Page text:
For 414 years, Chatham stood at the cutting edge of industry and innovation, and now, again, they have something to really get excited about. I was excited, too, as I spent the morning exploring the distillery, accompanied by the founder and man behind its rejuvenation, Bob Russell. “When we found the property, it was in a sorry state,” he tells me. Although that was to be the least of their problems – the building didn’t have a floor. Undeterred, Bob and his two sons, Stephen and Matthew, jumped in with both feet. They installed a new floor, fixed the walls and researched thoroughly, only working with local farmers and studying how grain is grown before selecting the best early harvest wheat, barley and rye – grown only 20 miles from Chatham. They set themselves up as a farm-to-bottle distillery, harnessing the very best local ingredients.
Bob also introduced me to Janet and Joyce, the two copper column distillers. Manufactured in England, they stand at 3.35 and 10 metres tall. Joyce is a beauty, tanned and curvy in all the right places and specially designed to produce grain whisky at 94% ABV and neutral alcohol at 96% ABV. The neutral alcohol produced is gently charcoal filtered to create their Vela Vodka or distilled with botanicals to make Dockyard Gin. The grain whisky is matured and also charcoal filtered to produce their Son of a Gun spirit.
On those rarest of things (a sunny day in Medway), I sat outside on the terrace for lunch at the adjoining Pumproom restaurant, post-spirit tasting – strawberry gin, infused by local, East Malling strawberries; Vela vodka produced using spring barley, soft winter wheat and rye (the holy trinity of grains); a dry, citrus Dockyard gin combining juniper berries, elderflower, lemon and orange peel and filtered through Kent chalk water. Giddy, I smashed through a sublime mackerel ceviche, locally caught, it is served fresh, with diced cucumber and the tangy sharpness of a crisped Kent apple. While a skate wing in brown butter was delightfully meaty as I used my fork to pull away chunks of flesh from the bone. Then, flip the wing over and do it all again – every forkful is glorious and indulgent. An accompanying broth of mussels, chorizo and broad beans added a delightful smokiness. Nothing is complicated or overworked, allowing the ingredients to do their thing.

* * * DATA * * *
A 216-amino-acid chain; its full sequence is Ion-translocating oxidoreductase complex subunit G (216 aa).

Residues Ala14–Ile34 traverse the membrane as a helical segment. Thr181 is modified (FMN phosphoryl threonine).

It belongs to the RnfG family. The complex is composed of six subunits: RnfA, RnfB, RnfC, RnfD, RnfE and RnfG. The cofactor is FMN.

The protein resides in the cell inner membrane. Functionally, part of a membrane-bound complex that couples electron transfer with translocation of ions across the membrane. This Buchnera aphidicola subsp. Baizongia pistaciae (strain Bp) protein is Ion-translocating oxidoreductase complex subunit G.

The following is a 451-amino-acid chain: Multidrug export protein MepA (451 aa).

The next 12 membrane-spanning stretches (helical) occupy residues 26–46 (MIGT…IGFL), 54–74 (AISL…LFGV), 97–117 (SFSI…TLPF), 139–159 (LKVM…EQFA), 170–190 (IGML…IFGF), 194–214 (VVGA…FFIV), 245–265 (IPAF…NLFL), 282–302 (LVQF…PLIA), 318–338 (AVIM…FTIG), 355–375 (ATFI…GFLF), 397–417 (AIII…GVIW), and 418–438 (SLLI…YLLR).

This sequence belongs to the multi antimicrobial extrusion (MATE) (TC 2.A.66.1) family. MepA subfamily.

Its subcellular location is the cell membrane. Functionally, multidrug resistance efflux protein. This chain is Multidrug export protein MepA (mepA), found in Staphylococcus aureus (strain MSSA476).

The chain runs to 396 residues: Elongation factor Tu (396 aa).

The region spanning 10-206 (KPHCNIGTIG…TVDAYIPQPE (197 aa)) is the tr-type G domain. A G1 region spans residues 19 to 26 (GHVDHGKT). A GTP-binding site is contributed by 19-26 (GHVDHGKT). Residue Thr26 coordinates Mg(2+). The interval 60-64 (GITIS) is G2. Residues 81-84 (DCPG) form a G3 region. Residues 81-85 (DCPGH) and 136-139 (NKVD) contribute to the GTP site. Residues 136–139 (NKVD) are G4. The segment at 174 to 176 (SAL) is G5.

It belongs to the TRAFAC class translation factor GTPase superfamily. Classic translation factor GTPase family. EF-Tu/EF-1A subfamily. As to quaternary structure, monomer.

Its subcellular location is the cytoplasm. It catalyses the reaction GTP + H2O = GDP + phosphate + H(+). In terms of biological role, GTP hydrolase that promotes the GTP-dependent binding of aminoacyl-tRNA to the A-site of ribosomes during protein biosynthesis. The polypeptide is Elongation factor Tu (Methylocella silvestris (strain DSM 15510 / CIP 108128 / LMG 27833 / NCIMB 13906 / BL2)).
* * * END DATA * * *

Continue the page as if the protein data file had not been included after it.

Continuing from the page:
Willie Freeman is a local boy fronting the kitchen. He puts an emphasis on seasonality – ingredients sourced locally, where possible – and with hints of inspiration filtering through from next door’s distillery. For instance, there’s a beef tartare with Grannie Smith apples and Masthouse whisky, and a sticky toffee pudding with Son of a Gun whisky butterscotch. The results are positive, a varied and exciting menu without pretension, but with utter self-confidence.
A sunny afternoon and Costa del Chatham is a fine place indeed to be. And not a chav in sight. C
The Pumproom at Copper Rivet Distillery, Maritime, Copper Rivet Distillery Pump House No. 5, Leviathan Way, Chatham ME4 4LP
01634 931121; crdpumproom.com